HA1 - Technical File – Raster and Vector Images There are two kinds of computer graphics - raster (composed of pixels) and vector (composed of paths). Raster images are more commonly called bitmap images. http://www.sketchpad.net/basics1.htm Bitmap images use grids of individual pixels, each pixel can be a different colour shade. They are a collection of bits that form an image, the image consists of a matrix of individual pixels that all have their own colour. http://www.euhou.net/docupload/files/software/manuel/Bitmap_Format.html
HA1 - Technical File – Antialiasing Antialiasing is used to smooth jagged distortions in curves and diagonal lines so they appear smoother. It reduces the prominence of jaggies by surrounding the stairsteps with intermediate shades of gray, for gray-scaling devices, or colour, for colour devices. Although this reduces the jagged appearance of the lines, it also makes them fuzzier.
HA1 – Technical File - Resolution Resolution is the term used to describe the number of dots, or pixels, used to display an image. Higher resolutions mean that more pixels are used to create the image, resulting in a crisper, cleaner image. The display, or resolution on a monitor, is composed of thousands of pixels or dots. This display is indicated by a number combination, such as 800 x 600. This indicates that there are 800 dots horizontally across the monitor, by 600 lines of dots vertically, equaling 480,000 dots that make up the image you see on the screen. http://presentationsoft.about.com/od/r/g/resolution.htm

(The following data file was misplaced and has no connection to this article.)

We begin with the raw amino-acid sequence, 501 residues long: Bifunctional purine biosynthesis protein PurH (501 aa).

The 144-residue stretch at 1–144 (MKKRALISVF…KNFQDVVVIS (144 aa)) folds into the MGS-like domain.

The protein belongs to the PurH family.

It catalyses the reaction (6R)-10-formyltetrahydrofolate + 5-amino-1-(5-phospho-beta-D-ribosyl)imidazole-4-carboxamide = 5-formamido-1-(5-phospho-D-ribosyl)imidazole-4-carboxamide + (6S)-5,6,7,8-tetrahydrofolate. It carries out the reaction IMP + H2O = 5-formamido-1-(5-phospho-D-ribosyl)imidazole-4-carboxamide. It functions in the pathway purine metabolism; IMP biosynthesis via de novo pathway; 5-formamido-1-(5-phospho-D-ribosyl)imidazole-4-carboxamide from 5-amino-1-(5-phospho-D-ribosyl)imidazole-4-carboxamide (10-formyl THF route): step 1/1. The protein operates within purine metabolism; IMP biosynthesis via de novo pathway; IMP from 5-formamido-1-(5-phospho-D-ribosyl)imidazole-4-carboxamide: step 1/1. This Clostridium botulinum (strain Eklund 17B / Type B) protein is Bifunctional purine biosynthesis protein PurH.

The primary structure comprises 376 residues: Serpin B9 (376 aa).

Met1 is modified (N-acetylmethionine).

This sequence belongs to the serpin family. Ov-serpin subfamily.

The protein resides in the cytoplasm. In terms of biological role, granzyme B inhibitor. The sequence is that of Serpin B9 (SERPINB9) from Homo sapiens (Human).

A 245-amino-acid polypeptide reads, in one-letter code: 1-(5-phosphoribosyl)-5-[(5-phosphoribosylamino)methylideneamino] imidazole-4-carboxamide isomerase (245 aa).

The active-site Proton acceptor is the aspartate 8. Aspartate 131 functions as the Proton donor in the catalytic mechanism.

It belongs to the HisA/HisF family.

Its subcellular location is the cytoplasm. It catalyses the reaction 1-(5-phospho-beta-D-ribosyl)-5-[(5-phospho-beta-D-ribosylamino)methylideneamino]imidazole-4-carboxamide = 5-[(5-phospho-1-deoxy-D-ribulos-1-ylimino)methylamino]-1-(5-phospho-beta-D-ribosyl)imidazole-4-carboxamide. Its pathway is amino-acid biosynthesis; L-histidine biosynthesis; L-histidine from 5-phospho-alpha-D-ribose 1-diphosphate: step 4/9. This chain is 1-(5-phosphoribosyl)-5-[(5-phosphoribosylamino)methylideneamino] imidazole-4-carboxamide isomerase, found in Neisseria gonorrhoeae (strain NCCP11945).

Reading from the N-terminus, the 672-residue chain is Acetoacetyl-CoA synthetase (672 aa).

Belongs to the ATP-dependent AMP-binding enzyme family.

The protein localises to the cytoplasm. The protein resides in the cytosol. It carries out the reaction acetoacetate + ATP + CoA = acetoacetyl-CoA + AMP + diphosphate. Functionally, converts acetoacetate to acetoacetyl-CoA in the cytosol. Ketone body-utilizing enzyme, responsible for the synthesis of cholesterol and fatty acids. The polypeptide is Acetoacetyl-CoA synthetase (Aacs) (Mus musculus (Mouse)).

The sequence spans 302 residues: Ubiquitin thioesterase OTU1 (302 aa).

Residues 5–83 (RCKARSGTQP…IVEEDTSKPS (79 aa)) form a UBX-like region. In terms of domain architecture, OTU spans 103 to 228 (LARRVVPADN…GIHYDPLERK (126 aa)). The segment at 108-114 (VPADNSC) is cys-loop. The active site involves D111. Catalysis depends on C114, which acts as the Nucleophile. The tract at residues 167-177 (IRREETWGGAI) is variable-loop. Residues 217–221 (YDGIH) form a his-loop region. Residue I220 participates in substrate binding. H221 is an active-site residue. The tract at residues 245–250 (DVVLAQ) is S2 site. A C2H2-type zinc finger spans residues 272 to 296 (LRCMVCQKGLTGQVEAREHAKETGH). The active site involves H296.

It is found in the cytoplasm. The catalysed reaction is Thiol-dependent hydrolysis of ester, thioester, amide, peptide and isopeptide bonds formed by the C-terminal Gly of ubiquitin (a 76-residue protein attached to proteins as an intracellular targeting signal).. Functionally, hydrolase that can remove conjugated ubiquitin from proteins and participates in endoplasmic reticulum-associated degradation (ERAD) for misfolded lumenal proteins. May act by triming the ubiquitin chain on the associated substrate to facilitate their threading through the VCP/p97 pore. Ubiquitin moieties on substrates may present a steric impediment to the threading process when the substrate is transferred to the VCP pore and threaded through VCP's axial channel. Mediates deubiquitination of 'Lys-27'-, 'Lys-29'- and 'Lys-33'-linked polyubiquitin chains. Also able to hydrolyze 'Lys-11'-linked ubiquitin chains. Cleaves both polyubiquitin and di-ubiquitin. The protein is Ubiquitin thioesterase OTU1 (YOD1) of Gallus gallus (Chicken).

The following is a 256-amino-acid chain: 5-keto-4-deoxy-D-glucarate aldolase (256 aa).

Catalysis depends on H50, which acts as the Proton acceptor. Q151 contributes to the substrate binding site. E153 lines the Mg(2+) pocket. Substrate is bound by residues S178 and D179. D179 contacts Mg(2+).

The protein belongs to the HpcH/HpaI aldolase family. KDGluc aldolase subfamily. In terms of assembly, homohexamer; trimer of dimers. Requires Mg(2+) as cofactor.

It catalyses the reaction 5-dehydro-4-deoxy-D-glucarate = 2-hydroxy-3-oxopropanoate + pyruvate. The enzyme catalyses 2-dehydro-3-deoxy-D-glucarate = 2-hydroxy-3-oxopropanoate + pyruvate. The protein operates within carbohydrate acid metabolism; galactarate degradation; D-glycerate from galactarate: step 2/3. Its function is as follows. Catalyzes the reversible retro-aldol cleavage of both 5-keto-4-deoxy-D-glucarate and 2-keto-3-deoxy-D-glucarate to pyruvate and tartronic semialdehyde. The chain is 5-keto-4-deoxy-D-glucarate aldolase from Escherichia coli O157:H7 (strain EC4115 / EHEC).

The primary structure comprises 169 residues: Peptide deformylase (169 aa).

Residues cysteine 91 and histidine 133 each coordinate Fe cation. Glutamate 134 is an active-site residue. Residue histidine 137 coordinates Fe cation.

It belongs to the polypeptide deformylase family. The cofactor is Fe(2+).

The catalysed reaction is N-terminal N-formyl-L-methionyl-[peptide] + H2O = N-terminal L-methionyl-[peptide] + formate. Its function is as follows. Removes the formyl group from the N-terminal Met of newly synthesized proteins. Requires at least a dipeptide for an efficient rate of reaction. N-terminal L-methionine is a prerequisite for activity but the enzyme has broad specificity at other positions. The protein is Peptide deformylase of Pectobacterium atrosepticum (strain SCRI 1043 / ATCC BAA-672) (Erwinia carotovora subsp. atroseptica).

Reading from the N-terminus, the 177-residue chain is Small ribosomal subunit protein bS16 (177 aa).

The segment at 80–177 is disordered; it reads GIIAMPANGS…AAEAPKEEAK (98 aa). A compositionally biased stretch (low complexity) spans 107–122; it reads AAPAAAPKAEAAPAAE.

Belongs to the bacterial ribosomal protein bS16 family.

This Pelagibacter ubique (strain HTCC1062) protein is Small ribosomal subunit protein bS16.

HA1 – Technical File - Aspect Ratio An aspect ratio is the ratio between the width and height of a film image. The number denoting width comes first, and the height portion of the aspect ratio is always written as 1. A motion picture's aspect ratio often appears on the back of the DVD or video box. An example would be 1.85:1 . This means that the size of the original theatrical presentation of that film is 1.85 times as wide as it is high.
HA1 – Technical File – File Formats GIF – A Graphical Interchange Format is a bitmap image format the usage of which is widespread throughout the World Wide Web. GIFs can be used to create animated banner images, which tend to achieve higher click-through rates than static banners. JPEG – JPEG is a commonly used method of lossy compression for photographic images. The degree of compression can be adjusted, allowing a selectable tradeoff between storage size and image quality. JPEG typically achieves 10:1 compression with little perceptible loss in image quality. TIFF – Tagged Image File Format is a file format for storing images, popular among Apple Macintosh owners, graphic artists, the publishing industry, and both amateur and professional photographers in general. EPS – Encapsulated PostScript, is a DSC-conforming PostScript document with additional restrictions which is intended to be usable as a graphics file format. In other words, EPS files are more or less self-contained, reasonably predictable PostScript documents that describe an image or drawing and can be placed within another PostScript document. PSD – The PhotoShop Data image format was developed by Adobe for use with its PhotoShop program and can be read by any machine that has it installed. PDF – A file format that provides an electronic image of text or text and graphics that looks like a printed document and can be viewed, printed, and electronically transmitted